Any admissions made at this stage are binding and if the claim is to be denied, the response must address each allegation of negligence set out in the letter of claim. If the claimant has made an offer to settle, a counter-offer may also be made at this stage.

We now have 3 yearsÍ experience of using the Pre-action Protocol. Overall, it has proved successful in reducing the number of claims that go forward to formal legal proceedings, allowing early settlement of meritorious claims and preventing unmeritorious claims from being pursued. However, in complex cases, particularly those dealing with profound injury, it may be very difficult to determine whether or not the injuries resulted from the alleged negligence.

In such cases the 3-month time period within the protocol is insufficient to allow a full investigation of the facts and full expert advice before providing a substantive response. In these cases and others where there is a dispute over the 'acts or a straightforward disagreement over the merit of the claim, formal legal proceedings are likely to follow.

Formal legal proceedings

One of the many changes introduced in April 1999 was more user-friendly terminology. In England and Wales, we no longer refer to plaintiffs but to claimants. Writs have been replaced by claim forms and Latin tags have been abandoned.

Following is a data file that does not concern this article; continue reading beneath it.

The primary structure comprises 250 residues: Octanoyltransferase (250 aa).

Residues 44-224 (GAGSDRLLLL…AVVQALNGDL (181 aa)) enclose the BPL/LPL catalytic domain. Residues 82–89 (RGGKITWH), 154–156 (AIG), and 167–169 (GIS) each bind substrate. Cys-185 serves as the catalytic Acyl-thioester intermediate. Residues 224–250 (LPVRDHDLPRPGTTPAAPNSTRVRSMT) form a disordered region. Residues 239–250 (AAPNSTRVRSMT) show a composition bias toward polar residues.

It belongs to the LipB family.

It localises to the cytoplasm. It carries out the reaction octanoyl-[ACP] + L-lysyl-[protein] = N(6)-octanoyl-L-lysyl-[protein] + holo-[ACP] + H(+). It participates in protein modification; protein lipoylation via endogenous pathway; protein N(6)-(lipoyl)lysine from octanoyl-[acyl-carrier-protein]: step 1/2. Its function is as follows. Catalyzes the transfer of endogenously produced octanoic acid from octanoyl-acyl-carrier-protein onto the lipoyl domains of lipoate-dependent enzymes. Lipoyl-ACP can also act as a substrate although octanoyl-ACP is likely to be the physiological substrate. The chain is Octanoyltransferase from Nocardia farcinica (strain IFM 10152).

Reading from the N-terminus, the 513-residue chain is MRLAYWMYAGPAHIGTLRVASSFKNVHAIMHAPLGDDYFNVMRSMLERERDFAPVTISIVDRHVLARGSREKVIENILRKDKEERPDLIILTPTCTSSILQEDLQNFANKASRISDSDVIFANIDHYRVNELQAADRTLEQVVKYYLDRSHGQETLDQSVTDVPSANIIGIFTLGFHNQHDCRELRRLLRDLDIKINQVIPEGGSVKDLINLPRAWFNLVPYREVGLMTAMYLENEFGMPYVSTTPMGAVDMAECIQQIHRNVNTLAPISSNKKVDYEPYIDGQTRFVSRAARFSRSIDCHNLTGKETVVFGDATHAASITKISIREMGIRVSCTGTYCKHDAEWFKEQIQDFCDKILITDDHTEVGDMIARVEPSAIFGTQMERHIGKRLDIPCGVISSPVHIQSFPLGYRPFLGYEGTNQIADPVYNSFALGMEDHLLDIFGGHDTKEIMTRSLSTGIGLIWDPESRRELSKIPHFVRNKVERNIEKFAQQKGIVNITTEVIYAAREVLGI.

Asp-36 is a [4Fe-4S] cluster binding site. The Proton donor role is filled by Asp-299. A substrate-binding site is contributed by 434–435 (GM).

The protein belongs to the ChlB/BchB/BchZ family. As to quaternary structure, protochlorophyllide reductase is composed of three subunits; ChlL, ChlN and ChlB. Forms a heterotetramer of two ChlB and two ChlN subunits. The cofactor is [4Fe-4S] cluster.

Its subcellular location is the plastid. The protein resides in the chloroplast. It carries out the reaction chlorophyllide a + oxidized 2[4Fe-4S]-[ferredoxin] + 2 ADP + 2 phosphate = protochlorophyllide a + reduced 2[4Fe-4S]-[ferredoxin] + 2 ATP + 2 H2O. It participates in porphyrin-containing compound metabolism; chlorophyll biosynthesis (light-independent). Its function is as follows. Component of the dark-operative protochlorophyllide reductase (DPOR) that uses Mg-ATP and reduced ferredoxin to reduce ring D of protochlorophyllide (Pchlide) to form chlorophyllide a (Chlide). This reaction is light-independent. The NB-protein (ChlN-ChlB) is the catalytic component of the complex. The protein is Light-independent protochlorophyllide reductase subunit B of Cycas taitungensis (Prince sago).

If it has not been possible to resolve a dispute using the Pre-action Protocol, the claimant must issue a claim form and serve the Particulars of Claim setting out the precise allegations against the defendant, plus a medical report verifying the injuries caused and a Schedule of Damages detailing any past or future expenses for which the claimant seeks compensation.

After service of the Particulars of Claim, the defendant doctor has only 28 days in which to reply, setting out a detailed defence. This must be more than a straightforward denial of the allegations. What is required is a blow by blow riposte to each aspect of the claim which is not admitted – a tall order in just 4 weeks, but most of the preparation should have been done during the Pre-action Protocol phase. Failure to meet the deadline can result in judgement by default being given against the defendant.